Kenrya: Like, the things that I wish someone had said to me, but my family was too busy gaslighting me to have those conversations.
Erica: Yeah, so you know what. So thank you for that simpler explanation. Because we talked about it, but it just took a lot for me to get him to explain. I'm like, "It's like when you know something's right, they tell you it's wrong, but you know it's right and then they make you seem like you don't know what you're talking about." So I think he got it, but you know what I'm saying.
Erica: You describing gaslighting, reminds me of when I first divorced. Well, when my ex-husband and I first began the process of divorcing, separating. There was a lot of discussion on how much to share with our son. And a therapist told me kids know and they see what's happening. And so, you acting like everything's okay when it's not, teaches them not to trust their instincts, not to trust their gut, all of that. And so I tried to hold onto that when everything's going on in the house. Like, if I'm having a really bad day and he's like, "You okay?" "No, I'm not. I'm just having a rough day, it's something to do with work." I want him to trust his gut, so.
Kenrya: For sure, because we learn really young, from things like gaslighting or from people trying to protect us from things we don't actually need protection from. Not to trust our guts, the things that our body is screaming at us. And so then we grow up to be adults who, when we know that something is wrong, when we know that our partner is cheating on us, when we know that this bitch in the next cubicle is plotting and scheming on us, we don't listen.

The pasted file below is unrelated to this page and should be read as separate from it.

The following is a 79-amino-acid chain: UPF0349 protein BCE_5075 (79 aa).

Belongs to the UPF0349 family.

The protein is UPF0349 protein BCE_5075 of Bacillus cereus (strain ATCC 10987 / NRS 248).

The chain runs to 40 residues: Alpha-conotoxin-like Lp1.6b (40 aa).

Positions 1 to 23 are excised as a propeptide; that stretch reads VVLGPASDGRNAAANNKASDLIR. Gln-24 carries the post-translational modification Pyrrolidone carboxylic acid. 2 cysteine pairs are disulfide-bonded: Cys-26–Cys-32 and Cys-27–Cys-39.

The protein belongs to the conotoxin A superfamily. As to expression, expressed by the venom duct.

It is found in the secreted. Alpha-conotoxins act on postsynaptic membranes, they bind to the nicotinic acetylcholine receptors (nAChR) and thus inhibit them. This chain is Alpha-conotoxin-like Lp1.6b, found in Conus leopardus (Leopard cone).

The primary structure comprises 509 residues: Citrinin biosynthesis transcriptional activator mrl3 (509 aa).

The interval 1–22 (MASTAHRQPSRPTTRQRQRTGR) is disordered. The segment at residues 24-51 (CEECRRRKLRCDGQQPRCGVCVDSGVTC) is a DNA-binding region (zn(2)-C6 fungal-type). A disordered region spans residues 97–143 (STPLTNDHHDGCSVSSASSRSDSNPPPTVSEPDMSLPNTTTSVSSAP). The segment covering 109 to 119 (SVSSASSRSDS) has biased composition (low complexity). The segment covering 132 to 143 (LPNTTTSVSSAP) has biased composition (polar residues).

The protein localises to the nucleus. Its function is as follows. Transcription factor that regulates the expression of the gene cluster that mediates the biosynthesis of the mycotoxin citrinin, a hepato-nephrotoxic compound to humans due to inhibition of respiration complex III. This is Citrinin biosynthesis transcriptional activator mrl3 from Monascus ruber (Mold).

Erica: Because we want to be nice.
Kenrya: Mm-hmm (affirmative).
Erica: Because we want to give people the benefit of the doubt. You don't owe these niggas nothing.
Kenrya: You owe yourself so much more.
Erica: Ain't nobody going to look out for you but you, so.
Kenrya: That's right. And that's not an endorsement for being selfish, it's an endorsement for self-care.
Erica: At all. Exactly. Okay, so they started dating as kids, right? And there was this scene in the book where Preston talked about how his dad found out that they were having... was it his dad or his mom?
Kenrya: Oh, it was his dad.
Erica: Found out that they were having sex, because he found a bunch of condoms in the back of the car.
Kenrya: Yeah, like a whole bag.
Erica: His dad was like, "Damn, how much fucking y'all doing?"
Kenrya: "How much fucking you doing?" Yes.
Erica: Because this is like a trough of condoms in the car.
Erica: Which I thought was hilarious, because I have a friend who said she got caught by her sister, having sex at home. To which I was like, "I think the fuck not. I've never had sex in my parents' home." In my parents' home? In my Granny's home?
Kenrya: No, never?
Kenrya: Oh, I have.
Erica: First, there's always somebody. There was always somebody at my granny's house.
Erica: I was 37 years old the first time I was in my granny's house absolutely alone, and it freaked me the fuck out. So let's just put that out there.